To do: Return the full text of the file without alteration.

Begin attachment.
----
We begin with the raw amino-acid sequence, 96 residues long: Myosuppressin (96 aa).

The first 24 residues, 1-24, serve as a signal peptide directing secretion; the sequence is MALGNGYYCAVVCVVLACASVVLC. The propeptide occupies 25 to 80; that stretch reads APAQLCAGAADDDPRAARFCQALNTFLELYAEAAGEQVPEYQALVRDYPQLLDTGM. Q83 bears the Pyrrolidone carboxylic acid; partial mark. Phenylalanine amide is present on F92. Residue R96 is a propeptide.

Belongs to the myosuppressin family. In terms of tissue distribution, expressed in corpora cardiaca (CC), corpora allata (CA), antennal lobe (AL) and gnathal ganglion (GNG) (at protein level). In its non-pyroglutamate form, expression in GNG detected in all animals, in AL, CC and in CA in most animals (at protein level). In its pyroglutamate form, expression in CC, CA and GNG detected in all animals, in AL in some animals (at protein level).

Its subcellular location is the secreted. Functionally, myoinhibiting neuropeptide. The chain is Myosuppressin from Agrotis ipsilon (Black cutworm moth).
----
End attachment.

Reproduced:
We begin with the raw amino-acid sequence, 96 residues long: Myosuppressin (96 aa).

The first 24 residues, 1-24, serve as a signal peptide directing secretion; the sequence is MALGNGYYCAVVCVVLACASVVLC. The propeptide occupies 25 to 80; that stretch reads APAQLCAGAADDDPRAARFCQALNTFLELYAEAAGEQVPEYQALVRDYPQLLDTGM. Q83 bears the Pyrrolidone carboxylic acid; partial mark. Phenylalanine amide is present on F92. Residue R96 is a propeptide.

Belongs to the myosuppressin family. In terms of tissue distribution, expressed in corpora cardiaca (CC), corpora allata (CA), antennal lobe (AL) and gnathal ganglion (GNG) (at protein level). In its non-pyroglutamate form, expression in GNG detected in all animals, in AL, CC and in CA in most animals (at protein level). In its pyroglutamate form, expression in CC, CA and GNG detected in all animals, in AL in some animals (at protein level).

Its subcellular location is the secreted. Functionally, myoinhibiting neuropeptide. The chain is Myosuppressin from Agrotis ipsilon (Black cutworm moth).